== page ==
The Peak Experience
What if you take ecstasy while you’re on Prozac?
Prozac has a greater affinity for the reuptake transporter than both MDMA and serotonin. Most people on Prozac don’t feel MDMA when they take it because the MDMA cannot get into the serotonin axon terminal in order to release the serotonin. The same is true for other SSRIs (selective serotonin reuptake inhibitors), such as Zoloft and Paxil. Depending on the size of the dose of the SSRI, the user may feel a little something, but the primary effects will be mostly absent.
Part II: Neurotoxicity
This next section of the slideshow deals with MDMA neurotoxicity. If you have understood everything so far, you should have no trouble with this section. When you are through, you may want to read our page, Is MDMA Neurotoxic?, which contains a deeper analysis.
The most current theory of how MDMA causes neurotoxic damage in laboratory animals goes like this: After MDMA depletes serotonin, the reuptake transporters are left vacant and exposed. When this happens, dopamine enters the transporter and gets taken up into the serotonin axon, where it isn’t supposed to be. Studies have shown that dopamine is toxic to serotonin cells, and this toxicity increases when MAO breaks down the dopamine into hydrogen peroxide. The hydrogen peroxide then “oxidizes” certain parts of the cell, which don’t normally get oxidized (“oxidize,” as used here, basically means to break down with oxygen). Researchers sometimes refer to this as oxidative stress.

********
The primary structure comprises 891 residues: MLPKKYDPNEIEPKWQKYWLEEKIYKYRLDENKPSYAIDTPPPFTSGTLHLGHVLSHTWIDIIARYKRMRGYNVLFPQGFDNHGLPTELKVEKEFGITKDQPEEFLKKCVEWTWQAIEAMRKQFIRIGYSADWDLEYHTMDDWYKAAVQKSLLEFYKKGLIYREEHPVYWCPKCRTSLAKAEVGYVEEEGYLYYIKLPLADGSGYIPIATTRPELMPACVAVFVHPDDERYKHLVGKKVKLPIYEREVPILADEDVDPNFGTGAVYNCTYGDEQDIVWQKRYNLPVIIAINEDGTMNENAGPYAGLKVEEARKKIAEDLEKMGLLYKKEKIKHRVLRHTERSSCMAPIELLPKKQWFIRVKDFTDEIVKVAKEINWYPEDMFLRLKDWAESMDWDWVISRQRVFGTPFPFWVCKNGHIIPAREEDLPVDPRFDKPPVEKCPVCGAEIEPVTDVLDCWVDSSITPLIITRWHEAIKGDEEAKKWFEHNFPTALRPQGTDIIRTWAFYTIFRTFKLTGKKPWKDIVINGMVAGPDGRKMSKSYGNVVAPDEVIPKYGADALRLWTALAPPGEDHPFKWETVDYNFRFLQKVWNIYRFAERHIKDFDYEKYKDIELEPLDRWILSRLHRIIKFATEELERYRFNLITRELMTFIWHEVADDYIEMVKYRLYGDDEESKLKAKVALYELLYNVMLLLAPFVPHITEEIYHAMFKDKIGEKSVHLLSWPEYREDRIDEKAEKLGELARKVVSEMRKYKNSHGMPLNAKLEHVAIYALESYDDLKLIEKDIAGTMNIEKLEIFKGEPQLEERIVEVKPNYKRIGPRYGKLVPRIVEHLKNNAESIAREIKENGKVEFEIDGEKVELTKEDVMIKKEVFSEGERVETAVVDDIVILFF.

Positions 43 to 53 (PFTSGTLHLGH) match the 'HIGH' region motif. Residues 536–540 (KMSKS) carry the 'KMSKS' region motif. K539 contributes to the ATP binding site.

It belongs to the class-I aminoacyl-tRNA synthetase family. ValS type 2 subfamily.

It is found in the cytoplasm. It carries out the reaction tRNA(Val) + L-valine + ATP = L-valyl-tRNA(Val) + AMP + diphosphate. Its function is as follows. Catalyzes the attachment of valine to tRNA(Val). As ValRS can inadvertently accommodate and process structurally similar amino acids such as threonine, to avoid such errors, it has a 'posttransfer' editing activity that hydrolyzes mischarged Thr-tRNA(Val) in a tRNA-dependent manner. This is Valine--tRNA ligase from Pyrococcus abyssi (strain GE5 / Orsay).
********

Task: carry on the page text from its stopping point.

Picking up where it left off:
To re-cap, we have (1) serotonin depletion causing the reuptake transporters to become empty. Then (2) dopamine, which exists in higher levels in the synapse now, enters the reuptake transporter. (3) This dopamine is broken down by MAO into hydrogen peroxide. (4) Both the hydrogen peroxide and the remaining dopamine are toxic to the cell, producing oxidative stress.
How did they come up with this theory? And, is there evidence for it?
The researchers who first devised this theory (Jon E. Sprague, Shannon L. Everman and David E. Nichols) called it an “integrated hypothesis.” They looked at a decade worth of MDMA research and tried to put the pieces together. They came up with this theory in the summer of 1997, and it was published in 1998. To date, it is still the dominant theory of how MDMA causes axon damage in laboratory animals and would most likely apply to humans should neurotoxic damage in humans be proven conclusively.
Looking at past studies, it is clear that dopamine plays a crucial role in MDMA neurotoxicity. For example, in 1988, it was discovered that pre-treating rats with a-methyl-p-tyrosine, a substance that inhibits the synthesis of dopamine, prevents MDMA neurotoxicity (Stone et al., 1988). Also, in 1990 another study showed that if you destroy all of the rat’s dopamine terminals before giving them MDMA (thus eliminating all their dopamine), they sustain no serotonin axon loss (Schmidt et al., 1990). That same year they discovered that if you give the rats L-DOPA, a dopamine precursor, they sustain more neurotoxic damage when given MDMA. And a 1991 study demonstrated a linear correlation between the amount of dopamine release and the extent of MDMA-induced axon loss in rats (Nash and Nichols, 1991).